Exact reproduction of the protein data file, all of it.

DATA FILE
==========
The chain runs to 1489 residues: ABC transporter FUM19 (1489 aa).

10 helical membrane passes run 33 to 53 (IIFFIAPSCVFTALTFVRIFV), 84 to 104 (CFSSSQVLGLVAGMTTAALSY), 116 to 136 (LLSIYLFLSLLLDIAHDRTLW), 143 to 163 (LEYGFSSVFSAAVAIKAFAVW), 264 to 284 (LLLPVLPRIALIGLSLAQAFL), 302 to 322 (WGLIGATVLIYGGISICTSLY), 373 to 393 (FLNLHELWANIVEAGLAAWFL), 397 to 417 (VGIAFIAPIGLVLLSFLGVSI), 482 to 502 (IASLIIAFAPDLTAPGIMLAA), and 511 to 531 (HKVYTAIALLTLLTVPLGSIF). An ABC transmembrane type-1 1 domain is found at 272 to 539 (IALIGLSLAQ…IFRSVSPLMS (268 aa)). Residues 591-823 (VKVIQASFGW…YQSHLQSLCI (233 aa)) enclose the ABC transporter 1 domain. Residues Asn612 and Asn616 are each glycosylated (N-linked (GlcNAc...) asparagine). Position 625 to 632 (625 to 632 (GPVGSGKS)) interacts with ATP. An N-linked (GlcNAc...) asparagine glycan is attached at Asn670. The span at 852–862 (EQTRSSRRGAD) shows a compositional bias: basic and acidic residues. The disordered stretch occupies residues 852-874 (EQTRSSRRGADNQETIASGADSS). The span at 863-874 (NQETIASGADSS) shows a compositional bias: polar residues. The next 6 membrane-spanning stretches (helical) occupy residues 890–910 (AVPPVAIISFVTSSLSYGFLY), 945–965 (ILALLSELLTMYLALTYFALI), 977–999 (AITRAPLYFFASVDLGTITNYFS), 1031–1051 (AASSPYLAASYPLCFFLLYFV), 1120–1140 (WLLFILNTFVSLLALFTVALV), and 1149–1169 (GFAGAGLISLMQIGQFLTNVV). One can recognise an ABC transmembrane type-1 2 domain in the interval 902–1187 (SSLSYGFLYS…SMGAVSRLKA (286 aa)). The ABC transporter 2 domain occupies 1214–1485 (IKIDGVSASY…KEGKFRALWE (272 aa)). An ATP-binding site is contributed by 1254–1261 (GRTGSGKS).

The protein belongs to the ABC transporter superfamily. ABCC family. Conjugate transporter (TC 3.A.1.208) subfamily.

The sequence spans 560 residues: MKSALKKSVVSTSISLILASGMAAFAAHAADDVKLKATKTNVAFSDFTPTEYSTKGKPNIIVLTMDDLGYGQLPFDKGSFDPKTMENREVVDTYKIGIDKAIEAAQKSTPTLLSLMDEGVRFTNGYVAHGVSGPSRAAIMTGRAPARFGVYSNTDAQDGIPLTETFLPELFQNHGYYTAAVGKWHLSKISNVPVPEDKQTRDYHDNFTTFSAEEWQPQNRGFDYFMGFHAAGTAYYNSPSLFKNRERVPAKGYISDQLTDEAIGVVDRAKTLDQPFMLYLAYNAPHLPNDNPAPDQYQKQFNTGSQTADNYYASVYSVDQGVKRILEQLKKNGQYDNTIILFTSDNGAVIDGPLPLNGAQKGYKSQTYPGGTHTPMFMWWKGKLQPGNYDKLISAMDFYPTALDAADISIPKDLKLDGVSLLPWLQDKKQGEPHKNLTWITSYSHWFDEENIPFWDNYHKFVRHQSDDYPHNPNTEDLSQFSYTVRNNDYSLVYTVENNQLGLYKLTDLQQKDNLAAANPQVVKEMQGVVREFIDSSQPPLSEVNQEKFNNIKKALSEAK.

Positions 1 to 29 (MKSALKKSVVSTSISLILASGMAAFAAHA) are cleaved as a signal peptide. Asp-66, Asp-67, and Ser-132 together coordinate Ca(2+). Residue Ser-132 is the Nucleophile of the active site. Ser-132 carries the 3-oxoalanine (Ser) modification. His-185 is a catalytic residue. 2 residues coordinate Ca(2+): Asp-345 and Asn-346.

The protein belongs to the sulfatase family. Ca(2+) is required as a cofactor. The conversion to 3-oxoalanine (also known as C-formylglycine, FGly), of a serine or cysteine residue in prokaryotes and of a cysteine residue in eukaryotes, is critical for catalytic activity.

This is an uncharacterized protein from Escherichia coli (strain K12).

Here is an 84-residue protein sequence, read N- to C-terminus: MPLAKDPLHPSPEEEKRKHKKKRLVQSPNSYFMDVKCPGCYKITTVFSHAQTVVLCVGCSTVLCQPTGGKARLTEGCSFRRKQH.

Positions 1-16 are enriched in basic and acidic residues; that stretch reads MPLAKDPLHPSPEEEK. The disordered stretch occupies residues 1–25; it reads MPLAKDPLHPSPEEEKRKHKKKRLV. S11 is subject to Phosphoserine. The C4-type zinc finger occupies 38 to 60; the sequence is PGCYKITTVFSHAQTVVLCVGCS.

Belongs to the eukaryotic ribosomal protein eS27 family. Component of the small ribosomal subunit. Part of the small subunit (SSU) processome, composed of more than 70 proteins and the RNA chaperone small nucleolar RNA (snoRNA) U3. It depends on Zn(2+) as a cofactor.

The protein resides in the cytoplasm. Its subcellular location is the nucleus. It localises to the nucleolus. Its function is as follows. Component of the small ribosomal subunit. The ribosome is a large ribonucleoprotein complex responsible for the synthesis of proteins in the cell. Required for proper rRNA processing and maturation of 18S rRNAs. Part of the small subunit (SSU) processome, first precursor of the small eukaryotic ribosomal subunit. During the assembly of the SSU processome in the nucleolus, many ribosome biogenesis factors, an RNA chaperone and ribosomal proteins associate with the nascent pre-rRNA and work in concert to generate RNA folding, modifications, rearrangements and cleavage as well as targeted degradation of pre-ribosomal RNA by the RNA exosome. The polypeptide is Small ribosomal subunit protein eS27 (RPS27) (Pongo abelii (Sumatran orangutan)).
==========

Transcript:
The chain runs to 1489 residues: ABC transporter FUM19 (1489 aa).

10 helical membrane passes run 33 to 53 (IIFFIAPSCVFTALTFVRIFV), 84 to 104 (CFSSSQVLGLVAGMTTAALSY), 116 to 136 (LLSIYLFLSLLLDIAHDRTLW), 143 to 163 (LEYGFSSVFSAAVAIKAFAVW), 264 to 284 (LLLPVLPRIALIGLSLAQAFL), 302 to 322 (WGLIGATVLIYGGISICTSLY), 373 to 393 (FLNLHELWANIVEAGLAAWFL), 397 to 417 (VGIAFIAPIGLVLLSFLGVSI), 482 to 502 (IASLIIAFAPDLTAPGIMLAA), and 511 to 531 (HKVYTAIALLTLLTVPLGSIF). An ABC transmembrane type-1 1 domain is found at 272 to 539 (IALIGLSLAQ…IFRSVSPLMS (268 aa)). Residues 591-823 (VKVIQASFGW…YQSHLQSLCI (233 aa)) enclose the ABC transporter 1 domain. Residues Asn612 and Asn616 are each glycosylated (N-linked (GlcNAc...) asparagine). Position 625 to 632 (625 to 632 (GPVGSGKS)) interacts with ATP. An N-linked (GlcNAc...) asparagine glycan is attached at Asn670. The span at 852–862 (EQTRSSRRGAD) shows a compositional bias: basic and acidic residues. The disordered stretch occupies residues 852-874 (EQTRSSRRGADNQETIASGADSS). The span at 863-874 (NQETIASGADSS) shows a compositional bias: polar residues. The next 6 membrane-spanning stretches (helical) occupy residues 890–910 (AVPPVAIISFVTSSLSYGFLY), 945–965 (ILALLSELLTMYLALTYFALI), 977–999 (AITRAPLYFFASVDLGTITNYFS), 1031–1051 (AASSPYLAASYPLCFFLLYFV), 1120–1140 (WLLFILNTFVSLLALFTVALV), and 1149–1169 (GFAGAGLISLMQIGQFLTNVV). One can recognise an ABC transmembrane type-1 2 domain in the interval 902–1187 (SSLSYGFLYS…SMGAVSRLKA (286 aa)). The ABC transporter 2 domain occupies 1214–1485 (IKIDGVSASY…KEGKFRALWE (272 aa)). An ATP-binding site is contributed by 1254–1261 (GRTGSGKS).

The protein belongs to the ABC transporter superfamily. ABCC family. Conjugate transporter (TC 3.A.1.208) subfamily.

The sequence spans 560 residues: MKSALKKSVVSTSISLILASGMAAFAAHAADDVKLKATKTNVAFSDFTPTEYSTKGKPNIIVLTMDDLGYGQLPFDKGSFDPKTMENREVVDTYKIGIDKAIEAAQKSTPTLLSLMDEGVRFTNGYVAHGVSGPSRAAIMTGRAPARFGVYSNTDAQDGIPLTETFLPELFQNHGYYTAAVGKWHLSKISNVPVPEDKQTRDYHDNFTTFSAEEWQPQNRGFDYFMGFHAAGTAYYNSPSLFKNRERVPAKGYISDQLTDEAIGVVDRAKTLDQPFMLYLAYNAPHLPNDNPAPDQYQKQFNTGSQTADNYYASVYSVDQGVKRILEQLKKNGQYDNTIILFTSDNGAVIDGPLPLNGAQKGYKSQTYPGGTHTPMFMWWKGKLQPGNYDKLISAMDFYPTALDAADISIPKDLKLDGVSLLPWLQDKKQGEPHKNLTWITSYSHWFDEENIPFWDNYHKFVRHQSDDYPHNPNTEDLSQFSYTVRNNDYSLVYTVENNQLGLYKLTDLQQKDNLAAANPQVVKEMQGVVREFIDSSQPPLSEVNQEKFNNIKKALSEAK.

Positions 1 to 29 (MKSALKKSVVSTSISLILASGMAAFAAHA) are cleaved as a signal peptide. Asp-66, Asp-67, and Ser-132 together coordinate Ca(2+). Residue Ser-132 is the Nucleophile of the active site. Ser-132 carries the 3-oxoalanine (Ser) modification. His-185 is a catalytic residue. 2 residues coordinate Ca(2+): Asp-345 and Asn-346.

The protein belongs to the sulfatase family. Ca(2+) is required as a cofactor. The conversion to 3-oxoalanine (also known as C-formylglycine, FGly), of a serine or cysteine residue in prokaryotes and of a cysteine residue in eukaryotes, is critical for catalytic activity.

This is an uncharacterized protein from Escherichia coli (strain K12).

Here is an 84-residue protein sequence, read N- to C-terminus: MPLAKDPLHPSPEEEKRKHKKKRLVQSPNSYFMDVKCPGCYKITTVFSHAQTVVLCVGCSTVLCQPTGGKARLTEGCSFRRKQH.

Positions 1-16 are enriched in basic and acidic residues; that stretch reads MPLAKDPLHPSPEEEK. The disordered stretch occupies residues 1–25; it reads MPLAKDPLHPSPEEEKRKHKKKRLV. S11 is subject to Phosphoserine. The C4-type zinc finger occupies 38 to 60; the sequence is PGCYKITTVFSHAQTVVLCVGCS.

Belongs to the eukaryotic ribosomal protein eS27 family. Component of the small ribosomal subunit. Part of the small subunit (SSU) processome, composed of more than 70 proteins and the RNA chaperone small nucleolar RNA (snoRNA) U3. It depends on Zn(2+) as a cofactor.

The protein resides in the cytoplasm. Its subcellular location is the nucleus. It localises to the nucleolus. Its function is as follows. Component of the small ribosomal subunit. The ribosome is a large ribonucleoprotein complex responsible for the synthesis of proteins in the cell. Required for proper rRNA processing and maturation of 18S rRNAs. Part of the small subunit (SSU) processome, first precursor of the small eukaryotic ribosomal subunit. During the assembly of the SSU processome in the nucleolus, many ribosome biogenesis factors, an RNA chaperone and ribosomal proteins associate with the nascent pre-rRNA and work in concert to generate RNA folding, modifications, rearrangements and cleavage as well as targeted degradation of pre-ribosomal RNA by the RNA exosome. The polypeptide is Small ribosomal subunit protein eS27 (RPS27) (Pongo abelii (Sumatran orangutan)).